September 2013
#Gurgaon , 90 Views
Faulty Towers

Byline: Samantha de Bendern
Photographs: Sami Siva

Why Gurgaon may end up more like a dystopian novel than happily-­ever-­after.

In September 2012, a young entrepreneur from Austria named Federico decided to move to India. He told himself that the future lay here, and that the ‘old continent’ was on its way out. He and his two business partners decided to move to Gurgaon, thinking that “it would be like New York, and give us the buzz we needed to feel the pulse of the emerging economic superpower that we came to find. Instead, we are in a shitty version of Dubai.”

From its floor-to-ceiling windows, Federico’s high-rise apartment overlooks a wide highway, with similar high-rise complexes beyond. The pièce de resistance in this 200-square-metre flat is the Jacuzzi: large, round, white, plopped into the floor in the corner of the bathroom. It is big enough to seat half a dozen people, and I imagine the kind of wild parties three young, single men could throw here. I ask Federico what it’s like to bathe in it. “I don’t know,” he shrugs. “I have never managed to get water running long enough to fill it.”

This may sound preposterous to the uninitiated visitor to a city often touted as the symbol of India’s future, where some of the world’s most well known multinational corporations have their offices, and India’s cutting-edge technology companies work out of gleaming office towers. Aren’t we supposed to be well into the third industrial revolution, that of IT, cyberspace and alternative energy? How is it that Federico is so concerned with something like a lack of running water?

Dev Chopra, UN retiree and leading member of Mission Gurgaon Development, a ‘people’s movement… against inadequacies in governance and resultant development’, puts it to me simply: “What is the most important element for there to be life on Earth?”

I want to answer “oxygen”, but sensing a loaded question I answer, “Water.” “Yes,” Chopra beams back at me, “and this so-called Millennium City was built without any planning for where the water would come from. How are we supposed to live without water?”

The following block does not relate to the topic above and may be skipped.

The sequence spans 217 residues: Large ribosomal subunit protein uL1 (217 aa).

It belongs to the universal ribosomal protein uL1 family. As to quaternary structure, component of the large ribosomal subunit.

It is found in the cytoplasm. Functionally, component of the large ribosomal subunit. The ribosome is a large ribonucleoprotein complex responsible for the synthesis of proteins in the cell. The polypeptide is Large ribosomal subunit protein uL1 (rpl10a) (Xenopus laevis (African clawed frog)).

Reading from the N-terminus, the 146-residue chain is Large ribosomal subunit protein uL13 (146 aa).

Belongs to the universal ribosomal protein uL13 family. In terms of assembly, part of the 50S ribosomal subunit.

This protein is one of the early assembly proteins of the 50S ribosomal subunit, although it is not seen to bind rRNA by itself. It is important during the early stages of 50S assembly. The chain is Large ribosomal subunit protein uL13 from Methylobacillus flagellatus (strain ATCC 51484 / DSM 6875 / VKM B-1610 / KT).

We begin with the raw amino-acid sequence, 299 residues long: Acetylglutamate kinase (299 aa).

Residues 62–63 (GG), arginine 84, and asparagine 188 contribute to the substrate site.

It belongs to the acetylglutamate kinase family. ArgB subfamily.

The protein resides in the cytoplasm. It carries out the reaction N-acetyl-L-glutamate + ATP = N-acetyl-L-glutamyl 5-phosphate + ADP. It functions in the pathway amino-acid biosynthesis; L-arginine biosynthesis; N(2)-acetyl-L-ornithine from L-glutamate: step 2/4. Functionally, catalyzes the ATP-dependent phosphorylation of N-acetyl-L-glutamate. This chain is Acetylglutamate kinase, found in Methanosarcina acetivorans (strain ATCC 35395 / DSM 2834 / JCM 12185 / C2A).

While opinions may vary, the issue is not whether the city will run out of water, but when. The Central Ground Water Board of the Union Ministry of Water Resources predicts that at “current population levels”, water reserves will be depleted by 2017. The Delhi based Centre for Science and Environment (CSE) went into somewhat more detail, making headlines in April 2012 with a report that said because of water problems, Gurgaon will be “drowning in its own excreta” by 2021.

According the CSE report, ‘Excreta Matters’, if by 2021 the population of Gurgaon reaches 3.7 million, water demand would be 666 million litres per day. The CSE’s projections are at odds with other research, but what can’t be contested is the importance of correct sewerage planning and sewage recycling as part of the solution to the potential catastrophe looming over Gurgaon, where two thirds of the population is not covered by the municipal sewerage network.

In September 2012, the month Federico arrived in India with stars in his eyes, the Haryana government published the muchawaited Draft Development Plan of Gurgaon- Manesar Urban Complex 2031 AD, detailing how Gurgaon will be developed in the meantime. While the document goes to some length to mention that all new development must be accompanied by adequate water supplies, nowhere does it say where the water will come from. Where the document mentions waste, it is merely to state that more waste treatment plants will be built, not how wastewater will actually reach them.

The programme director for water at the CSE, Nitya Jacob, explains that while some people in authority are aware of the situation, “they are actually pretty clueless about what to do. Most decisions are taken in Chandigarh, where there is little concern for what is happening in Gurgaon.”

This is rather surprising, considering that Gurgaon comes third in India’s per capita GDP, and generates 60 percent of Haryana’s stamp duty. Surely, in a functioning democracy, a state government should be concerned about the city that’s home to their largest taxpayers?

I put this to Major General (retd) Satbir Singh, chairperson of the Residents’ Welfare Association of Sector 23 of Gurgaon and president of Mission Gurgaon Development, during an MGD meeting in November 2012. He laughs, and then, in a more sombre tone, explains that my logic would only work in a place where citizens are stakeholders and believe that their vote can actually change things. Here, the multiplicity of authorities and the skewed nature of the Public-Private Partnership (PPP) that has shaped Gurgaon make concepts of local, or even regional, politics irrelevant.